August 7, 2017

Guest Post: Apple Pie Sodas by Andrew Lepper

I regularly get emails about the book and questions from fellow soda makers and try to get answers to people as often as I can.
Along with this, I always welcome guest posts and today's post comes from Andrew Lepper.

An up-and-coming soda maker, Andrew has made syrups for his Sodastream and has moved on to bigger and better things.  Andrew was kind enough to share his recipe for all to follow.  I have not personally tried this recipe, but it looks like a pretty solid recipe to me for Apple Pie Flavored Soda, albeit a little on the sweeter side, but you never can tell when starting a new recipe using yeast.  This deviates significantly from my Apple Pie Soda recipe, but there's more than one way to get the job done.  If you have any questions for Andy, let me know and I will send them your way.

From Andy:

This is my first run at making my own homemade soda! I have dabbled in making syrups before simply for the soda stream, but I decided to take up the hobby of self-carbonating my own bottles using yeast. Here's the first recipe, summer-inspired. 

After brainstorming ideas on what my first trial should be, I landed on Apple Pie. I have tried a couple different Apple Pie sodas before and they were delicious! Here I will post two slightly-different recipes and give my reviews:

First of all, I made my own apple cider using this recipe.

Recipe 1: Apple Pie (Extra sweet) - Makes 4 liters

  • 2 cups pure cane sugar
  • 3.25 cups water (divided)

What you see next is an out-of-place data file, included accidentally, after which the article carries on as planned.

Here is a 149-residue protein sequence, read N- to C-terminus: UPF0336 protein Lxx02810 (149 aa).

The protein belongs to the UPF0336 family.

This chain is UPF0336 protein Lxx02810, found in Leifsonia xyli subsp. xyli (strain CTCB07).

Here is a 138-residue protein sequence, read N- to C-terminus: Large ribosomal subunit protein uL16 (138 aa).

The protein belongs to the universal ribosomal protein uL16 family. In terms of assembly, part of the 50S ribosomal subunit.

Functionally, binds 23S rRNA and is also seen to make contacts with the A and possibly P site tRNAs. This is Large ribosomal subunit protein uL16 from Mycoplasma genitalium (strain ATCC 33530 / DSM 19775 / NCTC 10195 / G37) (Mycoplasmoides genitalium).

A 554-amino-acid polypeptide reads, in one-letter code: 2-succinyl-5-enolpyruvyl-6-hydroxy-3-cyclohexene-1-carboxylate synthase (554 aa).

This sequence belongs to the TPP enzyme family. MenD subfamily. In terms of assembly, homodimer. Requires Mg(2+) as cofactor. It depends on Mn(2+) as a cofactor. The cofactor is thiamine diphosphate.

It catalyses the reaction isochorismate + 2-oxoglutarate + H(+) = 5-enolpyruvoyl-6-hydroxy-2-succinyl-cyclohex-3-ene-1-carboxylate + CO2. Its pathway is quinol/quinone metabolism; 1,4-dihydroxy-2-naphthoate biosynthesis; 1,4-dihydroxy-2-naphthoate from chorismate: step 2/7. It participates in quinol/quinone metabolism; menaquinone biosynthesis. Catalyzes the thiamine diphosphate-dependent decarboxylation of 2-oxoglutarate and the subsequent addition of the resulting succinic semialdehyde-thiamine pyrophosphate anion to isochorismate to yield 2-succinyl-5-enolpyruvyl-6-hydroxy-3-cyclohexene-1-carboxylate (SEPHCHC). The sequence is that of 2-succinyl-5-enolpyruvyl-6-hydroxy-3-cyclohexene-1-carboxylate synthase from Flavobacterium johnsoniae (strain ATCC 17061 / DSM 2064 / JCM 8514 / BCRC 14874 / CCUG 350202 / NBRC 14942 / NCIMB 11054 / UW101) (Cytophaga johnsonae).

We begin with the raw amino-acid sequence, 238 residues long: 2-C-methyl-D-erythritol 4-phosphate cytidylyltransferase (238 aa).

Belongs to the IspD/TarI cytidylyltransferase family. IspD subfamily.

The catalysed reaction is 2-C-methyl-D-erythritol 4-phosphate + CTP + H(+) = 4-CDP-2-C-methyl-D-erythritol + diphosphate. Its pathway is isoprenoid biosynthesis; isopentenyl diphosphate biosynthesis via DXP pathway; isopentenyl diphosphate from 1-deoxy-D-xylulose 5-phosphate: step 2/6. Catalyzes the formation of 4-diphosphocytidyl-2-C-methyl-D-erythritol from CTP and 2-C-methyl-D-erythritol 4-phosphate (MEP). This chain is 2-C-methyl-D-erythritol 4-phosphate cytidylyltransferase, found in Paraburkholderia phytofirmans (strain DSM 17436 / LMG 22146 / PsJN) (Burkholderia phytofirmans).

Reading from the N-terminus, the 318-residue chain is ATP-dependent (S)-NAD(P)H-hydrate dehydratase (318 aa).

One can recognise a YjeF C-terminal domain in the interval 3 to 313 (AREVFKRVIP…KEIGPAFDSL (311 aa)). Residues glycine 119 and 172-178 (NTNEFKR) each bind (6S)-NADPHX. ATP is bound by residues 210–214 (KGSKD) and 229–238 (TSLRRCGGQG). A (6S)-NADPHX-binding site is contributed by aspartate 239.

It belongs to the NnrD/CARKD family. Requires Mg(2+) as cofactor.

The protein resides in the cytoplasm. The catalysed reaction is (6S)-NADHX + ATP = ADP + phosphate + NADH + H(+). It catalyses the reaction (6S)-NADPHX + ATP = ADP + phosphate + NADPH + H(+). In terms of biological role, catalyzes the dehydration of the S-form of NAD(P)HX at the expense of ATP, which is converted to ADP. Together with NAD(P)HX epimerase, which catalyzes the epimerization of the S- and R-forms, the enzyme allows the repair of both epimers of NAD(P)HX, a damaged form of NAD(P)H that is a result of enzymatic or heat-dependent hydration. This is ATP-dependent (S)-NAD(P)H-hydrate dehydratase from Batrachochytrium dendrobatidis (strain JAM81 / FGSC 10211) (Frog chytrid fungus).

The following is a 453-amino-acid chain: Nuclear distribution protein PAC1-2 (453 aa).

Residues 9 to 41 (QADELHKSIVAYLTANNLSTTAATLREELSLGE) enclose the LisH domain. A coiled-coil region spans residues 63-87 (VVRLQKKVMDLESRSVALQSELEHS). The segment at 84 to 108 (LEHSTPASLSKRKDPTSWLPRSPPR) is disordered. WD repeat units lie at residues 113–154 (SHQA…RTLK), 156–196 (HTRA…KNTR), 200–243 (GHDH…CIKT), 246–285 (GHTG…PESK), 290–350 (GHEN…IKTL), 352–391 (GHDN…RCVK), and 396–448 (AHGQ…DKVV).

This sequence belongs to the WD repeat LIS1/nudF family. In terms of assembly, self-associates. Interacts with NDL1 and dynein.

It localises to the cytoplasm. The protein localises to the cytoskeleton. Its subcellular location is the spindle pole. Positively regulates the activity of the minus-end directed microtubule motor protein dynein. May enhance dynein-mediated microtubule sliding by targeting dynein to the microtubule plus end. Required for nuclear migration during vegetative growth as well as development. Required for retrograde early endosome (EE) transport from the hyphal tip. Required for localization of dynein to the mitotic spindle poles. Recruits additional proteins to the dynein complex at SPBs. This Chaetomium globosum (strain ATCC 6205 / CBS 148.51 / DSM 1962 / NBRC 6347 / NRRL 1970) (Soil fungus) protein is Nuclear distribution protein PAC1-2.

• 2 cups apple cider
  • 1/8 tsp champagne yeast
  • 1 tsp vanilla extract
1. Dissolve sugar with 1/4 cup of water, bringing to a boil.
2. Add 2 more cups of water, the vanilla, and the cider. Bring to a boil then simmer for 30 minutes.
3. While simmering, mix the yeast with 1 cup warm water. (Not too hot or you'll kill the yeast). Let that sit for about 10 minutes, stirring occasionally.
​4. After the syrup mixture cools, pour the yeast mix in. Stir and separate into two 2-Liter bottles.
5. Add room-temperature water, give the bottles a good shake, then let sit for 1-2 days or until the bottle is firm from carbonation.
After the soda is well-carbonated, store in the fridge to keep yeast dormant.

This soda turned out very well, yet very sweet! I forgot to add a teaspoon of lemon juice so when I drink it, I would usually add a couple drops to my cup, though this wasn't an issue for anyone else who tried it. The soda itself makes for an amazing ice cream float!

For the second recipe, I did not change much. Therefore, instead of typing up the recipe over again, I'll just list the differences:

Apple Pie # 2
Instead of using 2 cups white sugar I used:

  • 1 cup pure cane sugar
  • 3/4 cup brown sugar
  • 1/4 cup honey
I think this helped add a fuller flavor to the syrup.
And of course, I added 1 tsp lemon juice for the second boil.

Changing the ingredients didn't make too drastic of a change to the final product. The lemon made the drink slightly less sweet, however still pretty sweet. The change of sugar also added a nice hint of fuller, darker flavor.
These recipes are very similar. If you want to try it, just choose which one is easier and more appealing to you.
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